Perhaps because the category is new, the definition of "tablet" seems sort of up for grabs, depending on who is defining it. Size, features, and specifications are the traditional way of breaking down consumer electronics and PC categories, but the few products currently for sale or coming soon are blurring those lines.
We take a crack at dampening some of the confusion around the latest crop of consumer tablets. (For a complete list of tablets, see the guide put together by CNET's Donald Bell.)
What makes a tablet a tablet? Traditionally the categories of mobile computing devices break down in terms of size: smartphones have 3- to 5-inch screens, MIDs (mobile Internet devices) range between 5 and 7 inches, and tablets are between 7 and 10 inches.
But the feature set, or what the device can do, is the other half of the equation. According to Gartner, a true tablet is any slate over 5 inches running a full operating system like Windows, Mac OS X, or Linux.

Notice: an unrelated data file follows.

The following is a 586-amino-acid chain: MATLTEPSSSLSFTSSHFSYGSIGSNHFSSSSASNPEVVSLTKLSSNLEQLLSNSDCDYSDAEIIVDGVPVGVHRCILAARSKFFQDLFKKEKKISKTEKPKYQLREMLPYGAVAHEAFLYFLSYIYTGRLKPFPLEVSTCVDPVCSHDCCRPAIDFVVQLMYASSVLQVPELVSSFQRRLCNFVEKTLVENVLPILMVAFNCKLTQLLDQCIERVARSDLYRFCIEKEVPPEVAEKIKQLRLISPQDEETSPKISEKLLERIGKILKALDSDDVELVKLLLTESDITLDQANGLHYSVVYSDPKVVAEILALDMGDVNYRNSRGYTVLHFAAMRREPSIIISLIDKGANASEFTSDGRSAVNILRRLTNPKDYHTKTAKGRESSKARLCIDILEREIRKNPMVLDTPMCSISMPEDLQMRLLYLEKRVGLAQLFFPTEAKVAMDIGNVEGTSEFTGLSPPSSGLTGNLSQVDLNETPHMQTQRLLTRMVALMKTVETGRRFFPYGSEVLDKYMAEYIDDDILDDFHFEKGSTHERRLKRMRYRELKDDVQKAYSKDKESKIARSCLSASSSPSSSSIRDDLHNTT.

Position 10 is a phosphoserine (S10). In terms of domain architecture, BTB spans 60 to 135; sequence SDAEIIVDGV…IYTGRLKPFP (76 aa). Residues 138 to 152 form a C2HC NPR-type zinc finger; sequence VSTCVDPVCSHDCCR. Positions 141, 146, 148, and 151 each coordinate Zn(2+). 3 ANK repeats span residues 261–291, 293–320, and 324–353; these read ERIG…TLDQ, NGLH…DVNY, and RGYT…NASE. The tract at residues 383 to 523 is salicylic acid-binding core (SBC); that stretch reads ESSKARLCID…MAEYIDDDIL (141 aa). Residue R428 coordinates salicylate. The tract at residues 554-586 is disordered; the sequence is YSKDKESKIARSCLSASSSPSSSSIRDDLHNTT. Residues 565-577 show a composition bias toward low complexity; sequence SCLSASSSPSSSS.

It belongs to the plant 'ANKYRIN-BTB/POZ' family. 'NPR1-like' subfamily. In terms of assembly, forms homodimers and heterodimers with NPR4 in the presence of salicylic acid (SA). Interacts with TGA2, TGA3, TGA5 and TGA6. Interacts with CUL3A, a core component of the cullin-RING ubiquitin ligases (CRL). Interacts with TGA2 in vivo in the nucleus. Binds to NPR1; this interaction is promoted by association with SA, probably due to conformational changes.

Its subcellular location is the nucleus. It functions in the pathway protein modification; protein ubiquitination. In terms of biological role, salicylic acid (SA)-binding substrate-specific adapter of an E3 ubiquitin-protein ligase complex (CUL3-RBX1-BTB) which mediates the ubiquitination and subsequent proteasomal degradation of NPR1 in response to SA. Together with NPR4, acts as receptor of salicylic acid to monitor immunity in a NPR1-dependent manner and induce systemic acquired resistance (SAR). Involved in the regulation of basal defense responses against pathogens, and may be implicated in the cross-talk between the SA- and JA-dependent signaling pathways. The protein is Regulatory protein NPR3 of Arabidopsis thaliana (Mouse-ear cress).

IDC breaks the devices down into media tablets and tablet PCs. A tablet PC has an x86 processor, runs a desktop OS, and has a screen size anywhere from 5 inches to 21 inches. Despite what it may look like, "A tablet PC is a PC," said Richard Shim, IDC analyst. "There's no real limit to them."
These are generally the traditional idea of a tablet, the kind that look like a laptop with a screen that twists that you can close and write on with a stylus, like the Dell Latitude XT or the Asus Eee PC T91.
"A media tablet we're defining as ARM-based, running a smaller OS (non-Windows)," he said. "The screen sizes are between 7 and 12 inches." ARM is a type of low-power processor typically used in mobile devices, whereas x86 processors are used in more robust applications where power consumption isn't as much of an issue.
How do the current crop of tablets compare? There's a pretty big range in IDC's and Gartner's definitions if you compare the features of a few of the recently announced or released tablets intended for consumer use.… Read more